When the iOS 9 dropped for devices a few weeks ago, Wi-Fi Assist was touted as a very helpful feature by Apple. The feature allows your iOS device to automatically switch between a weak Wi-Fi signal and cellular data. In theory, the feature seems extremely useful. There are plenty of times when operating on a weak Wi-Fi band, that switching back to LTE improves performance. However, what is not frequently considered is limited data caps for cellular customers.
Apple describes the feature on their support forum:
If you’re using Safari with a poor Wi-Fi connection and a webpage doesn’t load, Wi-Fi Assist will activate and automatically switch to cellular so that the webpage continues to load. You can use Wi-Fi Assist with most apps like Safari, Apple Music, Mail, Maps, and more… Because you’ll stay connected to the Internet over cellular when you have a poor Wi-Fi connection, you might [emphasis added] use more cellular data.
The big problem here is “might” is not the right word, you will use more cellular data. Over the past few weeks, claims are being made that Apple has cost some customers hundreds of dollars in data overages. In late October, a class action lawsuit was filed against Apple for $5 million in response to the new feature, causing Apple to finally admit that users should only see a limited percentage increase in data usage. The lawsuit goes on to claim that Apple “downplays” data overages in its communications to the public.
However, it is not necessarily the Wi-Fi Assist feature that is the problem. It is actually a setting that can be turned on or off. The Wi-Fi Assist feature is a convenient option for those with spotty Wi-Fi connections. Apple has further clarified when the Wi-Fi Assist feature actually operates. According to Apple the following situations are exemptions to the setting:
- Wi-Fi Assist will not automatically switch to cellular if roaming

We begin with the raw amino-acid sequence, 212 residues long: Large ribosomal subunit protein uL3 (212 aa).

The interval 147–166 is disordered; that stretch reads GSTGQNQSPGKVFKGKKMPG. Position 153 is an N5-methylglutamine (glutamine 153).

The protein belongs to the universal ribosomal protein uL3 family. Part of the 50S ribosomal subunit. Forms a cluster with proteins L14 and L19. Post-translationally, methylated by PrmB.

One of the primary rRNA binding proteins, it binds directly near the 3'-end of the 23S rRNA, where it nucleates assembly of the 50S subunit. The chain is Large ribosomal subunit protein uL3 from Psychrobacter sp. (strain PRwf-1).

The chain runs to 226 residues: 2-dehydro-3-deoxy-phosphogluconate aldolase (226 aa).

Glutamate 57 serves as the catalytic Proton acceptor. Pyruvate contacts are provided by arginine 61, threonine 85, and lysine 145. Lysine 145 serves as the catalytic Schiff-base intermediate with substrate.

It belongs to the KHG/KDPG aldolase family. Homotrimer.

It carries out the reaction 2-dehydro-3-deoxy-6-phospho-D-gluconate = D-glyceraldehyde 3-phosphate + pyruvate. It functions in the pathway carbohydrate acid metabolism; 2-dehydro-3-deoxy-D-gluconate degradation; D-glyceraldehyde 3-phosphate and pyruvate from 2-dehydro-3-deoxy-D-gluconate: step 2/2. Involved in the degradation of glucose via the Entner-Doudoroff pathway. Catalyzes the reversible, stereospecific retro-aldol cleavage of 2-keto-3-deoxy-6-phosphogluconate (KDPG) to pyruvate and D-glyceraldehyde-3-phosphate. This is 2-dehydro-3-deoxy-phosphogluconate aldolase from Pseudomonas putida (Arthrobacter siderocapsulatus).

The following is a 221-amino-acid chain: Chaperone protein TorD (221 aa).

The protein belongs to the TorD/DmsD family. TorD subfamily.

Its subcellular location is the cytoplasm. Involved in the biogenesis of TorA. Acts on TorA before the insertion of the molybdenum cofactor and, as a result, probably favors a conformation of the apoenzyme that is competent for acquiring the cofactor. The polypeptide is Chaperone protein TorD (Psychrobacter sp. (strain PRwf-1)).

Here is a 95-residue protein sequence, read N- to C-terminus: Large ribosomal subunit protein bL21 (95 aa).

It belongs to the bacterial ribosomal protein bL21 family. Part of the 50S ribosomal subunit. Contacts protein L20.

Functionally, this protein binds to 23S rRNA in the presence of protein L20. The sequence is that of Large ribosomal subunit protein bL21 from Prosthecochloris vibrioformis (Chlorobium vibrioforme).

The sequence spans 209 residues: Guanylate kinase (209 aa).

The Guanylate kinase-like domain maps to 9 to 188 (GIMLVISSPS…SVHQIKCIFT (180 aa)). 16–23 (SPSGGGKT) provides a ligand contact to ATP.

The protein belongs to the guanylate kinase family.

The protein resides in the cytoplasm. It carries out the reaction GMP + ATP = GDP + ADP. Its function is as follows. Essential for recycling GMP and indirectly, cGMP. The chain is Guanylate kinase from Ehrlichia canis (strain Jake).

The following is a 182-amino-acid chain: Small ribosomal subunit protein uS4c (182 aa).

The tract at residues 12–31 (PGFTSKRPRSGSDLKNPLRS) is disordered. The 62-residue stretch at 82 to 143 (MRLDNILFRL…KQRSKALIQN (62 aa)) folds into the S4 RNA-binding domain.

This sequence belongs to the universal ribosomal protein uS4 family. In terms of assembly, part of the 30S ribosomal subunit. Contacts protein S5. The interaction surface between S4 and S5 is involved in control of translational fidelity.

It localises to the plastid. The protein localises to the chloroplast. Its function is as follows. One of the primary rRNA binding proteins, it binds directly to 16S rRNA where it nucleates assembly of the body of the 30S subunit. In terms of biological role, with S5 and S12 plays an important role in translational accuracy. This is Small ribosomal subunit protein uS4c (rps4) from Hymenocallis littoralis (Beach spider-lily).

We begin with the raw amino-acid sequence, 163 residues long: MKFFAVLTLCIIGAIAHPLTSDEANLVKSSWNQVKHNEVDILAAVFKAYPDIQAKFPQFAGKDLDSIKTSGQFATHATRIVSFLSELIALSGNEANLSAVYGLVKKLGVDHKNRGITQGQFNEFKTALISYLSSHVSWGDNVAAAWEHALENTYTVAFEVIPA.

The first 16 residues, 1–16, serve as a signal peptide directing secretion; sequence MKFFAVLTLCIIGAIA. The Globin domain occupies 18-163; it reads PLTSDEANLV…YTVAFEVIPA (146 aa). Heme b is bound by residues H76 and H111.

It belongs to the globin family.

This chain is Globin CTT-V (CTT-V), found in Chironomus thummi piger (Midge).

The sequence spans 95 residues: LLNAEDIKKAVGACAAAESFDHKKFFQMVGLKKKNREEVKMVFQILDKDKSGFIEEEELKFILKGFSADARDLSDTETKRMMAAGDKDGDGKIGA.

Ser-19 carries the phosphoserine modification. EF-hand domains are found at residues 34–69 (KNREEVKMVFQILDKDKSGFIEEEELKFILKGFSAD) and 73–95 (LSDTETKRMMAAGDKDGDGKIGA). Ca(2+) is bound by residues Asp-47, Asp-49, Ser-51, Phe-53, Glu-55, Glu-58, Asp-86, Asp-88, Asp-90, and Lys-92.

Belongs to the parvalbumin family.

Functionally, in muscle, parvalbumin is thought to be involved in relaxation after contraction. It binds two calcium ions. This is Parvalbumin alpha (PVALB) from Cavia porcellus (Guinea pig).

- Wi-Fi Assist does not activate with some third-party apps that stream content or download attachments, to prevent large data consumption
- Wi-Fi Assist only turns on when apps are running in the foreground
These measures certainly help limit the amount of “surprise” data usage. However, this can still be a concern for cellular customers with limited data plans. There are a couple of ways to make sure you are not affected by the new feature.
Thankfully, Wi-Fi Assist is just that–a feature. There is a way to turn it off in the Settings app:
- Go to the Settings app
- Tap on “Cellular”
- Scroll to the bottom
The biggest problem with Wi-Fi Assist is the default-on status. Once a user updates their compatible device to iOS 9, the feature is automatically enabled. This causes users to overlook the new feature and possibly incur unwanted data charges. Other than the selection toggle, Apple provides an additional way to see if Wi-Fi Assist is currently operating. In the top left corner, where the Wi-Fi field is represented, the cellular data icon will show in the status bar if Wi-Fi Assist is running. However, this is commonly displayed and may not draw the necessary attention.
Wi-Fi assist works on all iOS 9 operating devices except: iPhone 4s; iPad 2; iPad 3rd generation; and iPad mini 1st generation.